Arts & Culture
Artist Vincent Valdez, the anti-James Franco
Published: May 7, 2014
It would be so easy to merely catalog Vincent Valdez’s very real triumphs, mark him as a kind of apotheosis of “Chicano Art”… and to leave it at that. Branded, and therein ghettoized, a terrible tendency among art critics and patrons. For a little while, I was afraid that could happen.
In quick succession, Valdez’s opus El Chavez Ravine (2005-2007), a 1953 ice cream truck painted with haunting scenes of the forced evacuation of a Mexican-American community in Los Angeles, was exhibited at the San Antonio Museum of Art; “Stations,” his interpretation of the Stations of the Cross, hung in the McNay; “Flashback,” an exhibition of paintings about psychic violence, wounded soldiers and the landscape of urban brutality, opened at the Southwest School of Art; and he began showing with gallerist-dealer David Shelton, most notably his spectacular series of boxers, America’s Finest, at the Texas Contemporary Art Fair. That body of work was also shown at the McNay in 2012.
Valdez’s remarkable personal backstory is much written about, and all the more problematic for its seemingly easy narrative hook: Local son done good. He grew up on the South Side, was identified early on as a prodigy and was mentored by artist and educator Alex Rubio, with whom he worked on numerous murals. From Burbank High School, he went to Rhode Island School of Design on a full scholarship and graduated in 2000. That same year he completed the painting Kill the Pachuco Bastard!, which reflected on the Zoot Suit Riots of 1943. Cheech Marin’s The Chicano Collection acquired it and later highlighted the work in its 2002 traveling exhibit “Chicano Visions: American painters on the verge” and the show’s catalog. The Chicano Collection now houses several of Valdez’s works. In 2004 at age 26, he became the youngest artist in the McNay’s history to be granted a solo exhibition. Valdez is also the chair of Southwest School of Art’s painting and drawing program, which this year will take on B.F.A. candidates for the first time.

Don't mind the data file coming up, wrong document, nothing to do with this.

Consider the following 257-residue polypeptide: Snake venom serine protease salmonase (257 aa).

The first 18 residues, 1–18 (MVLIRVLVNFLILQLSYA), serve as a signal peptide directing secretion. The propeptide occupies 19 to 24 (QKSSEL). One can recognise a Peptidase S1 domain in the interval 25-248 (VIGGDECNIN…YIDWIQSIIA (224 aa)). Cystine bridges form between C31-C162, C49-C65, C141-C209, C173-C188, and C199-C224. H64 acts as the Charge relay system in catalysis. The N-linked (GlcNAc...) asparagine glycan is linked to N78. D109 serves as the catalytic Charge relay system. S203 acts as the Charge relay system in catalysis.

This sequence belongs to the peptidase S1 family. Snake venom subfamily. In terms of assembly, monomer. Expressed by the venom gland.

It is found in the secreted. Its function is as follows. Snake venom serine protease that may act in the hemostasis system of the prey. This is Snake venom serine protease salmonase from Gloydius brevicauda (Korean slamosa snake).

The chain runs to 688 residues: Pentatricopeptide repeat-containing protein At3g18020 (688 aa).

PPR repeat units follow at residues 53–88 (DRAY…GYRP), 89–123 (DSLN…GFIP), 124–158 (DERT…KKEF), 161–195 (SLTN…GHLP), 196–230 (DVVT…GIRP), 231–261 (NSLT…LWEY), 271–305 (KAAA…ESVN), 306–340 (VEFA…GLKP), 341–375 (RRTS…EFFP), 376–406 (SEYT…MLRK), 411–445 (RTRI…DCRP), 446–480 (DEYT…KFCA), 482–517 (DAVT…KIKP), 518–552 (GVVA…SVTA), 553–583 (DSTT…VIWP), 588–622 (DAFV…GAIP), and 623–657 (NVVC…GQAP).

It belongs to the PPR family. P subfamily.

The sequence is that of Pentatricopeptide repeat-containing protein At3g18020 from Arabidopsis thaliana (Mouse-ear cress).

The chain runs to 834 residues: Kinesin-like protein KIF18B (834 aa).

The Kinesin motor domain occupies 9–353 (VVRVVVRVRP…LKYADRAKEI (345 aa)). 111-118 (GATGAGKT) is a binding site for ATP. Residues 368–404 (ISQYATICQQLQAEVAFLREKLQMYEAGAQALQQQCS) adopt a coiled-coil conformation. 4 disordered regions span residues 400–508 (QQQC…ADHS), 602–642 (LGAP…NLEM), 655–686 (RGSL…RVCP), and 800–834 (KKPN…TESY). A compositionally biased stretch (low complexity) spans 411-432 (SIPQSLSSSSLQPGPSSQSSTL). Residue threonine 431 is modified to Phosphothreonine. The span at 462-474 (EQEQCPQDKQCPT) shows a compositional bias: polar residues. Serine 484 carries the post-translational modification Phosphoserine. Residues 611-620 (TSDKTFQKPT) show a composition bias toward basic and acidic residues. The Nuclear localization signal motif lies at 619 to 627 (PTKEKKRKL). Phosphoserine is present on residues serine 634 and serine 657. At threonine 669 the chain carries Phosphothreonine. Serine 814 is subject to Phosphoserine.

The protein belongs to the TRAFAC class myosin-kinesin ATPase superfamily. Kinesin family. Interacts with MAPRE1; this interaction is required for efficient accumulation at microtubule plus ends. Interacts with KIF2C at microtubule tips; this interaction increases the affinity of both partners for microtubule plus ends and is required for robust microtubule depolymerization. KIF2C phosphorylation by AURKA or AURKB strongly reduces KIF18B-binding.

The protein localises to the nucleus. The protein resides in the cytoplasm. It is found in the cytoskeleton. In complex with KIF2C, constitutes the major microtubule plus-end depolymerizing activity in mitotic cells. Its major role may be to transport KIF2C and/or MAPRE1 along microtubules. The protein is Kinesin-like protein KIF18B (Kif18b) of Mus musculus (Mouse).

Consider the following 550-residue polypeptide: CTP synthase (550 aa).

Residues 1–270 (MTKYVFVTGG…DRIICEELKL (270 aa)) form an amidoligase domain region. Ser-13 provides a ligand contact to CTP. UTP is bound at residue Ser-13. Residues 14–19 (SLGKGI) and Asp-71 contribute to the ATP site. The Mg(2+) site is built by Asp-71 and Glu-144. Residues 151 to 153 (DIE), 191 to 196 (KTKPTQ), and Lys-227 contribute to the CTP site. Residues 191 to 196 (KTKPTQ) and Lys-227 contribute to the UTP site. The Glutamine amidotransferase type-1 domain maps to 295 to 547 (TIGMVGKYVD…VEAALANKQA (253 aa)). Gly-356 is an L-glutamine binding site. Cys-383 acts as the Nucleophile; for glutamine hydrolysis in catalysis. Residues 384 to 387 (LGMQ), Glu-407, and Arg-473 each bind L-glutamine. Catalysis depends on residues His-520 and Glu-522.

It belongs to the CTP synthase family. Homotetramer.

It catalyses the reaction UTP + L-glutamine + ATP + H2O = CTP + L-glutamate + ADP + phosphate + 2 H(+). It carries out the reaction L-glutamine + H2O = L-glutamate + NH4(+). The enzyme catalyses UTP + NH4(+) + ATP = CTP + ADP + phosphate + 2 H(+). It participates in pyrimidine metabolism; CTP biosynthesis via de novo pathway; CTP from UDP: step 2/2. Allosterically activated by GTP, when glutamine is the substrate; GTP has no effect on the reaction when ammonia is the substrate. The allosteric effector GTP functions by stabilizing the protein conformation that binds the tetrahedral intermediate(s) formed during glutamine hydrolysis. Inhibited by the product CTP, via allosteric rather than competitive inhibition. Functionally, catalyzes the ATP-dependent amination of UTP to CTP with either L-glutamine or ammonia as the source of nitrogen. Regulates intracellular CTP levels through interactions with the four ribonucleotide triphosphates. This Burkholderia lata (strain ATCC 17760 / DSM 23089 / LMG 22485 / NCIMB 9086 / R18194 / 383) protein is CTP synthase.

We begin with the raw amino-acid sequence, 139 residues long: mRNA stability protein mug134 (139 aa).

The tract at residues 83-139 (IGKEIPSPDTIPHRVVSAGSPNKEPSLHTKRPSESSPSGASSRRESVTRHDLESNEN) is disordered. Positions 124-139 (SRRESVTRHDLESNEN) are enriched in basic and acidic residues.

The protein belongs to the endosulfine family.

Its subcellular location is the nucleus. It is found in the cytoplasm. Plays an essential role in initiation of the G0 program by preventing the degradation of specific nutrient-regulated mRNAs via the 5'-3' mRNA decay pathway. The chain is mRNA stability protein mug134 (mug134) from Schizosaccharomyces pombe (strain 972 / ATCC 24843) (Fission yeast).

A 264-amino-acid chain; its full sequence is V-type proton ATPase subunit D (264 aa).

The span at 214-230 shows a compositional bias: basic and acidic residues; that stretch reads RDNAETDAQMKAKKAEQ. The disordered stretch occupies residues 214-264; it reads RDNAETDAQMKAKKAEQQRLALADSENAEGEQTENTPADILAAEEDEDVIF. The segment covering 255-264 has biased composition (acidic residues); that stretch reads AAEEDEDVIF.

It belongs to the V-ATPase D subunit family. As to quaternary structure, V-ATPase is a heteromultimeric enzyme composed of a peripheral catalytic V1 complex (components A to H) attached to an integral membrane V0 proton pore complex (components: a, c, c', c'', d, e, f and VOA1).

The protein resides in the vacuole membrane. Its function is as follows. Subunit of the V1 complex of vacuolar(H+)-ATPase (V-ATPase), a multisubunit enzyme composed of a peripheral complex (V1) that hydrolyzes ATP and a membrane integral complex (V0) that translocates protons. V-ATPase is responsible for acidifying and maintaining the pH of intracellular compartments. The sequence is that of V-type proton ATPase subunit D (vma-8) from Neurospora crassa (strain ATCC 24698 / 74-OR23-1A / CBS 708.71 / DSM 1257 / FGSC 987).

“Branding” is a term thrown around a lot in the art world, now. Branding is a cheap substitute for ideas, or a shorthand for an amalgamation of themes and images; branding is a winnowing-down of art output to what could be contained in a biopic elevator pitch, or represented via consumer object; the coffee mug, the calendar. It’s a closed feedback loop.
Consider, for a moment, James Franco, whose collaborations with Isaac Julien, Kalup Linzy and General Hospital are presumably intended as a nifty meta-joke. His most recent aping of Cindy Sherman’s Untitled Film Stills, in which he posed in various girly scenarios in half-ass drag, amounts to foolish self-parody while faking a smart simulacrum of self-satire. Thus Franco’s art dabbling is a noxious feedback loop, with the artist’s ideas (whatever they are) seemingly armored against all comers because he’s just kidding, really. Franco has appropriated the branding of Cindy Sherman without Sherman’s rigorous self-examination, has mined the branding of Isaac Julien without recourse to Julien’s deeply felt history. It’s an empty exercise, and doesn’t elicit much further thinking. Of course, Franco’s experiencing a media backlash now, which is all to the good—particularly for James Franco, if he’s able to gain any insight.